Set aside a quiet hour or so every few days to re-read everything carefully about your trip. You might find something particularly interesting that a good book will enhance… if you have the time to buy the good book before you leave. You might have missed that reference to malaria medication. Maybe you missed the notification that it was going to be very cold, when you presumed it was always going to be hot. Passports, visas, health certificates, airline tickets… all ordered and in a safe place, right?

Complete all your household responsibilities: bills to be paid, post office notifications, extra keys, pet arrangements. Check your calendar to make sure you’ve not inadvertently scheduled something during the trip, and that you’re comfortable with what awaits you when you return home. Planning everything so well advance, you’ll now have time to start reading a few of the local newspapers from where you’re going, now on the internet.

Critical time, now. The most important thing of all is to check on your upcoming flights… in advance with a little twist. It should be rather simple to check on your actual flights. But note especially for international flying, that daily schedules are not as likely to reflect well how you’ll fly, as weekly schedules. So, for example, if you’re flying from San Francisco to London on a Thursday night, check out how that specific flight on the Thursday this week did. Not how it will do, but how it actually did. On time? Late? Cancelled? This will be a clue as to how easy, or hard, it’s going to be for you. If there’s a problem, call your ticketing agent to discuss the contingencies that apply… This is also the week you pack! Yes, pack! Your suitcase should be zipped up a week before you go, and you should take several days to do it, preferably at a casual time of your day, like after dinner, far from work.. Do it methodically: one night for clothing, one night for gear. With at least one weekend available before you leave, you’ll have time to remedy anything you’ve forgotten.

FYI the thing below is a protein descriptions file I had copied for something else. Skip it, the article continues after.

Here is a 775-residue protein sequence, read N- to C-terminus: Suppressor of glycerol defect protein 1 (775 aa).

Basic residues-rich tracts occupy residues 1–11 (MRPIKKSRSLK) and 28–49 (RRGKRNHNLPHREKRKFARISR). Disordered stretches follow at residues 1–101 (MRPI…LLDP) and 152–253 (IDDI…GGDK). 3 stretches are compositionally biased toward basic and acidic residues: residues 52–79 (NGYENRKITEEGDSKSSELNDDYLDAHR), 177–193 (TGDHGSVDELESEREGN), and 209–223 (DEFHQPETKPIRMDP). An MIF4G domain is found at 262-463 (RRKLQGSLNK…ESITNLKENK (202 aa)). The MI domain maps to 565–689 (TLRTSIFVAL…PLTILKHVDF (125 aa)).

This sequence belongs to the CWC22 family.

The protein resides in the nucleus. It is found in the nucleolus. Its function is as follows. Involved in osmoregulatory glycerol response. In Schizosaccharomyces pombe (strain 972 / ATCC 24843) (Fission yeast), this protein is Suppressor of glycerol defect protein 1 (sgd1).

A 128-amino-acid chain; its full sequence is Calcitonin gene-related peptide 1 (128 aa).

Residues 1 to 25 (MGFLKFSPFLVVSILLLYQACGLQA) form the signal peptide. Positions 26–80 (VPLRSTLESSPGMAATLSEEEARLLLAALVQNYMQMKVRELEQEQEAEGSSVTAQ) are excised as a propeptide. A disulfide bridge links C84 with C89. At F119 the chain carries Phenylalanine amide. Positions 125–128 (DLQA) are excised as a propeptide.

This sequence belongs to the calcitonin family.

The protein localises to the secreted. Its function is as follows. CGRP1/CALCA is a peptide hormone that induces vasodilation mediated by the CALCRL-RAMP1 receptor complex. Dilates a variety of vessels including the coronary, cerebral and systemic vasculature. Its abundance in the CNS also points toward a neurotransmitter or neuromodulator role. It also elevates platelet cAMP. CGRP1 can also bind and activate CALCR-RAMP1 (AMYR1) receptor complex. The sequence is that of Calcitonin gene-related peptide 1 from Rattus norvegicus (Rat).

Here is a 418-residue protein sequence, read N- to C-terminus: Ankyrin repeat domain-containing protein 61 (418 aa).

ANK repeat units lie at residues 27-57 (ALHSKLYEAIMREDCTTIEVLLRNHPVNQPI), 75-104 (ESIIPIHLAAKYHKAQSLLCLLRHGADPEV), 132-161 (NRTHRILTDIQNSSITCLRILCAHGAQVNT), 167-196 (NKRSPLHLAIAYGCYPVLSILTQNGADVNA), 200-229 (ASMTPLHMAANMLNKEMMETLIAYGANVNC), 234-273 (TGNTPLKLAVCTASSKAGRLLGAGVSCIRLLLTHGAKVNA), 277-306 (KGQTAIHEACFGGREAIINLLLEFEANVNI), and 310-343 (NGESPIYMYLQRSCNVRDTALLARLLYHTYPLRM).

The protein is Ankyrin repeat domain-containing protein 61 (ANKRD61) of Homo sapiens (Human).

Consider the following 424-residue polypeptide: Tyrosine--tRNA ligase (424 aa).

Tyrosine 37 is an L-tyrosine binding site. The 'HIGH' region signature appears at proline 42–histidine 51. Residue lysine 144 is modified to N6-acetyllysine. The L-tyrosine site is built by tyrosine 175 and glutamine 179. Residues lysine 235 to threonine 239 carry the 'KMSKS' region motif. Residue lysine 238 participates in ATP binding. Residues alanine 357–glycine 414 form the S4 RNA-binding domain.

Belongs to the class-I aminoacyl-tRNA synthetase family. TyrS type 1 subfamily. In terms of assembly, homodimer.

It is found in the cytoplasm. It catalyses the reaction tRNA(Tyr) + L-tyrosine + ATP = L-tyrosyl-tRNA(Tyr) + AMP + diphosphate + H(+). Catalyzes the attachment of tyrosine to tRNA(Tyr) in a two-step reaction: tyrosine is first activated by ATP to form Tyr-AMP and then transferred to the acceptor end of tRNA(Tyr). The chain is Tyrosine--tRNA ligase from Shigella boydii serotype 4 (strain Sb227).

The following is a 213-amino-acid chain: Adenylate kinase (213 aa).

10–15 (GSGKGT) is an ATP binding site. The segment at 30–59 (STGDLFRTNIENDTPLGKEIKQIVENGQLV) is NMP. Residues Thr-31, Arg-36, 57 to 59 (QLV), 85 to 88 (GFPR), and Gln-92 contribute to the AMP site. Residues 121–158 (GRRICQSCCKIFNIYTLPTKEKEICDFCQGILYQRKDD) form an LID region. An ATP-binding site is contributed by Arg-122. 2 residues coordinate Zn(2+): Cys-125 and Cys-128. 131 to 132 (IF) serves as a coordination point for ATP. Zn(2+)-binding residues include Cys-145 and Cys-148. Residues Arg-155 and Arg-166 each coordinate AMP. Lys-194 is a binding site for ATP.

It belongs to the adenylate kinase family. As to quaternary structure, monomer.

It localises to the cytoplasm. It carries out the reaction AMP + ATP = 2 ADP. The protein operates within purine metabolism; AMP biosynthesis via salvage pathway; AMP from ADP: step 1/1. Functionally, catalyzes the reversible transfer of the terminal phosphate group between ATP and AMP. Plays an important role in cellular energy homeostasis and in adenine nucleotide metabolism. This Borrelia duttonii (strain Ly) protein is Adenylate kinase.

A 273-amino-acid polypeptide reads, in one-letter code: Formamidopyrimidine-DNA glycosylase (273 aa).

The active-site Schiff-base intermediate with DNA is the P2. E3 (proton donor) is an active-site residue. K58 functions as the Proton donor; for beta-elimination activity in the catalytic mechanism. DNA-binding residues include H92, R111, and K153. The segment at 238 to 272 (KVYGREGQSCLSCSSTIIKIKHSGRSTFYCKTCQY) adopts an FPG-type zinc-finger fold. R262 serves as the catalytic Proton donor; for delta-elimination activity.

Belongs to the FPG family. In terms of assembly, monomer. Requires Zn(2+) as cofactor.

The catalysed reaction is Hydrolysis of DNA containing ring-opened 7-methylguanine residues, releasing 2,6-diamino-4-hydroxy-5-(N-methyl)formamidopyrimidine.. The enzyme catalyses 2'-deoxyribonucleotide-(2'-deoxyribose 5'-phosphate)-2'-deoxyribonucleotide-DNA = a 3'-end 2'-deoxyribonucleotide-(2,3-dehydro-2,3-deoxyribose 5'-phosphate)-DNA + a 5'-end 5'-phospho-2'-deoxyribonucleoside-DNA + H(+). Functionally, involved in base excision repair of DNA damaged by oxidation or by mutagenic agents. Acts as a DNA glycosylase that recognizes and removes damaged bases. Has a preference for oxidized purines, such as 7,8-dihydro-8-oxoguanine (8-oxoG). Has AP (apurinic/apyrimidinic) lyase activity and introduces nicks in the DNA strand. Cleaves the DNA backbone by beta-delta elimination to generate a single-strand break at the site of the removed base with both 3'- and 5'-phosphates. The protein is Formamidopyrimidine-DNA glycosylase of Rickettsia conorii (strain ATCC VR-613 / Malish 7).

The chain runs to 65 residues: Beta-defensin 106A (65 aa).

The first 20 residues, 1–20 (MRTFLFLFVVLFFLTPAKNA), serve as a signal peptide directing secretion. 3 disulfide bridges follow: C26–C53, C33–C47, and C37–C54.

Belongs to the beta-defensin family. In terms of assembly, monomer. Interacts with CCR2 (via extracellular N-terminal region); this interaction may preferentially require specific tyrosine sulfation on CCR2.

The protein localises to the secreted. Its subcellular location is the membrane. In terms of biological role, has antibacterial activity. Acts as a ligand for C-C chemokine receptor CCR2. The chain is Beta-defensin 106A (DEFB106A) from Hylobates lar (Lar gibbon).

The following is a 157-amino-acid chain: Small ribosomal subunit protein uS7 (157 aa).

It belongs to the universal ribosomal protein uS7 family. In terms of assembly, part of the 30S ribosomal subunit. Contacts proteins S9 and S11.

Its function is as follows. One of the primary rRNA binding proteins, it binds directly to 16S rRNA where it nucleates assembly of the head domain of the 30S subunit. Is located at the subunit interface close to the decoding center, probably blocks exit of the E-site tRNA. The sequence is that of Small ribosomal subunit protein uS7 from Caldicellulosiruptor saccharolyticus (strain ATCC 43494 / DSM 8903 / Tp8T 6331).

If you’ve followed this schedule, you’re ready to go right now if you had to. But this week is critical for not screwing up. If you’ve got a party or special meeting planned, go easy on the hors d’oeuvres. Forget about that third glass of wine. Take it easy. Eat less and drink less, keep yourself well hydrated, exercise a lot and get plenty of sleep. Getting your body limber and lean before that god awful flight will take you through it a lot easier.

The airport and the plane are the two worst places to party. The temptations are great, to be sure. You’ve finally made it, with your zipped suitcase, and your guidebook and medications, and you’re on time! It’s not over yet, Charlie. Booze it up or eat too much on the plane, and you’re toast for the rest of the trip. So stay business-like, eat as little and drink even less alcohol, all the while keeping yourself massively hydrated.

Now, you’ll be just fine for that week in the Caribbean!